A+ A-

News & Events

Affiliated with the University of MelbourneUniversity of Melbourne Logo

Stem cell hope for devastating eye disease

image-toolsImagine a fit, young 18 year-old man who loves nothing more than kicking a footy with his mates or tinkering under the hood of his first car. He has high hopes for the future; travel, study or entering the workforce – the world is his oyster!

Now imagine he wakes up one day to find that the central vision in his right eye was suddenly gone. Several weeks later, the left eye central vision also disappears, leaving him with only peripheral vision. He doesn’t “look blind”, but he can no longer drive, recognise faces or read a magazine.

This is the reality for people with Leber’s Hereditary Optic Neuropathy (LHON), a rare but devastating inherited disease that affects mostly adolescent males. Patients have normal vision until the teenage years or early twenties, when sudden onset of severe and irreversible vision loss occurs, usually progressing quickly to legal blindness.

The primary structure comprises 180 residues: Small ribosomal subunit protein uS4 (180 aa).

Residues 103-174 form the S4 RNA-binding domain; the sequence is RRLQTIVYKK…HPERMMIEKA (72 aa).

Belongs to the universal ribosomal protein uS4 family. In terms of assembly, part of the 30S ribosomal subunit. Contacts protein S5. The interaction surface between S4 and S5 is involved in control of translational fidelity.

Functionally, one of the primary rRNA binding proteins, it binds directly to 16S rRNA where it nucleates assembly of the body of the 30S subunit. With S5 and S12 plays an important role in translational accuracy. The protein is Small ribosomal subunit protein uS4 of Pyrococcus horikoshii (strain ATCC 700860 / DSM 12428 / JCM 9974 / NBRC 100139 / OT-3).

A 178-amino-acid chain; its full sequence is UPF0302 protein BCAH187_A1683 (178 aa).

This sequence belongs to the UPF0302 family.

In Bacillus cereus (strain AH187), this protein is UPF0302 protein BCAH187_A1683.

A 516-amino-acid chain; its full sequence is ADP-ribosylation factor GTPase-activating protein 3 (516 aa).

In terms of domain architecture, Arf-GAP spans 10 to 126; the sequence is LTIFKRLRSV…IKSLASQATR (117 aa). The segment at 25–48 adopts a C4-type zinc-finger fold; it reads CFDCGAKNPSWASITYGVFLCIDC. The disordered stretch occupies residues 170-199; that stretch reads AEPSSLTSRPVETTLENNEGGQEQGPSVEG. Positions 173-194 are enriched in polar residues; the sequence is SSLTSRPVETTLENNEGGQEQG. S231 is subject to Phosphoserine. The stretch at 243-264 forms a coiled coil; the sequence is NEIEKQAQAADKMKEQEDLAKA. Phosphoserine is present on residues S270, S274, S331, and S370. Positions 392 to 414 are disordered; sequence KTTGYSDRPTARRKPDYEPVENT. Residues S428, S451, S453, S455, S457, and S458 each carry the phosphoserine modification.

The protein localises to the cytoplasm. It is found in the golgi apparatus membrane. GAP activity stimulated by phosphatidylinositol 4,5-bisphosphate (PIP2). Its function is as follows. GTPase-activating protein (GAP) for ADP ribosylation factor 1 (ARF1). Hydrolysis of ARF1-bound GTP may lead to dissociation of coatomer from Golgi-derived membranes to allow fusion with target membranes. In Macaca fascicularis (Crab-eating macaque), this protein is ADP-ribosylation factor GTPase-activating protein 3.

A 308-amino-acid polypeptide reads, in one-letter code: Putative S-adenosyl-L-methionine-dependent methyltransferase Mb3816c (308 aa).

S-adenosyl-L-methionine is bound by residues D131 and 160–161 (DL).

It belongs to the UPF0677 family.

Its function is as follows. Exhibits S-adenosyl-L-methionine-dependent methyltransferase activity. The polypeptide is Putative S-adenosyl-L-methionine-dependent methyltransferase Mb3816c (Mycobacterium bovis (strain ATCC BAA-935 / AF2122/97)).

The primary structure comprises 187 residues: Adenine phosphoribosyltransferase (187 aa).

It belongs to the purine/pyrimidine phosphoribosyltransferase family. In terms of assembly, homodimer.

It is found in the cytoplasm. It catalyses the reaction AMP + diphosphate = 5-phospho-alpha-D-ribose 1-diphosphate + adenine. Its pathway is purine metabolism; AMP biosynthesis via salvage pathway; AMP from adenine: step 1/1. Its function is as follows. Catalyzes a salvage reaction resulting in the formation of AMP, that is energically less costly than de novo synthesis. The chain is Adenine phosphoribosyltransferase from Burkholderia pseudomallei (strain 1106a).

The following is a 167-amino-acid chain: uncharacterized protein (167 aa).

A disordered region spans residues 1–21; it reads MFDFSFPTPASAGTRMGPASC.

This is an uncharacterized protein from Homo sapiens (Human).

LHON is caused by genetic mutations which affect the function of mitochondria (the energy producers in the cell), leading to the death of the optic nerve.

Associate Professor Ian Trounce, Dr Alice Pébay and Dr Alex Hewitt are working on a new stem cell approach to better understand why the optic nerve is susceptible in LHON. They intend to produce pluripotent stem cells (cells that can become any type of cell in the body) from LHON patients’ own skin cells. Then, the researchers will coax them to become the type of cell affected in LHON, called a retinal ganglion cell.

The diseased cells will be used to explore new drug treatments ‘in the dish’. “It’s an ambitious goal but our initial proof-of-principle pilot study will provide the necessary evidence to help secure future funding and take our research to the next stage,” said Associate Professor Trounce.

The CERA team works closely with Professor David Mackey of the Perth Lions Eye Institute who is a world-leading expert on LHON.

The pilot study is supported by the Jack Brockhoff Foundation. Support for CERA research fellow Dr Raymond Wong, who is also part of the team, is provided by the Cranbourne Foundation.